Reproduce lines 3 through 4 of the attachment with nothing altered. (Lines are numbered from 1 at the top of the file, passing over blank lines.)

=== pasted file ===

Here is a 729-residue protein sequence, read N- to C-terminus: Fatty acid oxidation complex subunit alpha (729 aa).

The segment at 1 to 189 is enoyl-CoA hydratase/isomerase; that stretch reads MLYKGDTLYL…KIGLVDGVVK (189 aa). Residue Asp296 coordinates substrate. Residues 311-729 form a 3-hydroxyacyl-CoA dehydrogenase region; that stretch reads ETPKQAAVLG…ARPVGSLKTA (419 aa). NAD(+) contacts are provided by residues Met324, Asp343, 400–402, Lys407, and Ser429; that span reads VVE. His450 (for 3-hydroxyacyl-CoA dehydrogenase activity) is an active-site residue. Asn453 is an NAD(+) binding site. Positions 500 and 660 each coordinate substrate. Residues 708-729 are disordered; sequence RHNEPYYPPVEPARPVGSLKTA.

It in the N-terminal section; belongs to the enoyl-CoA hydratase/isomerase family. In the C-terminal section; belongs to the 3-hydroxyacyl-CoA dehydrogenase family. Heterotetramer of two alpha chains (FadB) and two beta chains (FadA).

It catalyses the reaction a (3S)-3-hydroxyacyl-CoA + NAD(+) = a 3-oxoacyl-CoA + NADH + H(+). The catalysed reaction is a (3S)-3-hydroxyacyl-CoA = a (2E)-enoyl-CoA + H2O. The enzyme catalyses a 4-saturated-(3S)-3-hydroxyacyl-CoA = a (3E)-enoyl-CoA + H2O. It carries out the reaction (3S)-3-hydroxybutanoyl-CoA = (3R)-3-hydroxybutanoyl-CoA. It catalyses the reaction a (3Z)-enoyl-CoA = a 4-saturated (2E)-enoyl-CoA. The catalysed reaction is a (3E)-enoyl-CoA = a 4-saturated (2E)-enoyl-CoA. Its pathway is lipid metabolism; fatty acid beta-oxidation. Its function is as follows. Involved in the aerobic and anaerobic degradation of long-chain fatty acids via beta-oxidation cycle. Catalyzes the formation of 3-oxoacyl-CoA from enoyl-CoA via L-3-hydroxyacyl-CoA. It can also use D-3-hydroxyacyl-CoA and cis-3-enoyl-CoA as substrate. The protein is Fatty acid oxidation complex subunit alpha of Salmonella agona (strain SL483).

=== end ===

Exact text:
It in the N-terminal section; belongs to the enoyl-CoA hydratase/isomerase family. In the C-terminal section; belongs to the 3-hydroxyacyl-CoA dehydrogenase family. Heterotetramer of two alpha chains (FadB) and two beta chains (FadA).

It catalyses the reaction a (3S)-3-hydroxyacyl-CoA + NAD(+) = a 3-oxoacyl-CoA + NADH + H(+). The catalysed reaction is a (3S)-3-hydroxyacyl-CoA = a (2E)-enoyl-CoA + H2O. The enzyme catalyses a 4-saturated-(3S)-3-hydroxyacyl-CoA = a (3E)-enoyl-CoA + H2O. It carries out the reaction (3S)-3-hydroxybutanoyl-CoA = (3R)-3-hydroxybutanoyl-CoA. It catalyses the reaction a (3Z)-enoyl-CoA = a 4-saturated (2E)-enoyl-CoA. The catalysed reaction is a (3E)-enoyl-CoA = a 4-saturated (2E)-enoyl-CoA. Its pathway is lipid metabolism; fatty acid beta-oxidation. Its function is as follows. Involved in the aerobic and anaerobic degradation of long-chain fatty acids via beta-oxidation cycle. Catalyzes the formation of 3-oxoacyl-CoA from enoyl-CoA via L-3-hydroxyacyl-CoA. It can also use D-3-hydroxyacyl-CoA and cis-3-enoyl-CoA as substrate. The protein is Fatty acid oxidation complex subunit alpha of Salmonella agona (strain SL483).